JOHN SWOFFORD: Well, you know, I don't think you jump to that conclusion that it's rampant based on what was just said. I think obviously there have been issues there that needed to be addressed by those institutions and by the NCAA, and I think they have been addressed. I think anybody that's been around me for any length of time understands that what I detest the most in this chair is when one of our schools has any type of significant NCAA problem or not. We've prided ourselves for years and years in this league at having the fewest of those of any of our colleague conferences, and that's a title that we want to keep. It's not what we want, and if I have anything to do with it, it's not what we're going to get used to having. I talked about history and tradition before; that's a great tradition and a great part of our history. We've had our problems over the years, but there haven't been a lot of them relatively speaking, and we don't want a lot of them. And so a continued reemphasis on a commitment to compliance and the integrity of our programs, I mean, that hasn't -- that's never stopped, and -- you get back a little bit to most of these situations, and universities go through tough times in terms of the damage done to the university name and the university -- I mean, it's kind of like as a person. The most precious thing you have in a lot of ways is your good name and your reputation. Same with universities.

I've said many, many times, any time we have a new chancellor or new president come in the league, I sit down and talk with them, and I say, look, athletics can be a beautiful thing and a great thing for your university if it's done right, and when it's not, it can be very ugly, and it can be very damaging. That's just a fact of life.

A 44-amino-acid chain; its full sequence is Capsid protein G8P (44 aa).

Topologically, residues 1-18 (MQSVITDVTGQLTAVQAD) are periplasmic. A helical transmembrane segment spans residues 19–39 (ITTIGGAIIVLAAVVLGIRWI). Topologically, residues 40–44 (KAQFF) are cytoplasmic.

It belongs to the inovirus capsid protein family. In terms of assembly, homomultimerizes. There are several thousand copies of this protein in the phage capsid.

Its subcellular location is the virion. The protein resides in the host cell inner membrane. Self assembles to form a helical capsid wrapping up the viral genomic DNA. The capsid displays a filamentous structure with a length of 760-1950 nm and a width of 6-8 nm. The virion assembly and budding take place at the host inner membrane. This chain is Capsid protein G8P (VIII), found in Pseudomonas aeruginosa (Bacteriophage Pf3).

But what I'm getting to is the vast majority of the time when a university is damaged because of NCAA problems, it's a very few number of people that have caused it. It's not the University of or -- it's not the whole university. It's, generally speaking, a relative few. And you have to get to the bottom of why did it happen and how do you correct it. And that's what I want to see ultimately as commissioner, but the best way to do that is to never be there in the first place, and that's really what I want, and that's what any of my colleagues would want, as well.

Q. I wanted to ask about future tournament venues. I don't know that attendance has ever been more than it was in 2001 in the Georgia Dome. What is the future of the tournament going forward south of Charlotte, and what tournament venues in particular would you look at?
JOHN SWOFFORD: I don't think we'll be going back to any domes. It's a different world -- first time we were in the dome in Atlanta it was unbelievable from an attendance standpoint. Incredible, actually, broke every conference tournament record ever and hasn't been touched since, including when we went back there the second time in the dome, and some people that didn't like the experience in the dome the first time decided not to go back.

And I think our world has changed since then, too. You have to live in the world that you're currently living in, and that worked very well at that point in time. We don't think it would again. I think you'll see us staying in traditional-sized arenas.

You mentioned south of Charlotte, I think. I think Atlanta is a possibility. I wouldn't rule out Florida at this point. But we'll have to see. We've got some work to do on that, and obviously our experiences in Washington and New York were terrific.

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Rev #2 by #166 at 2017-10-25 19:15:00 GMT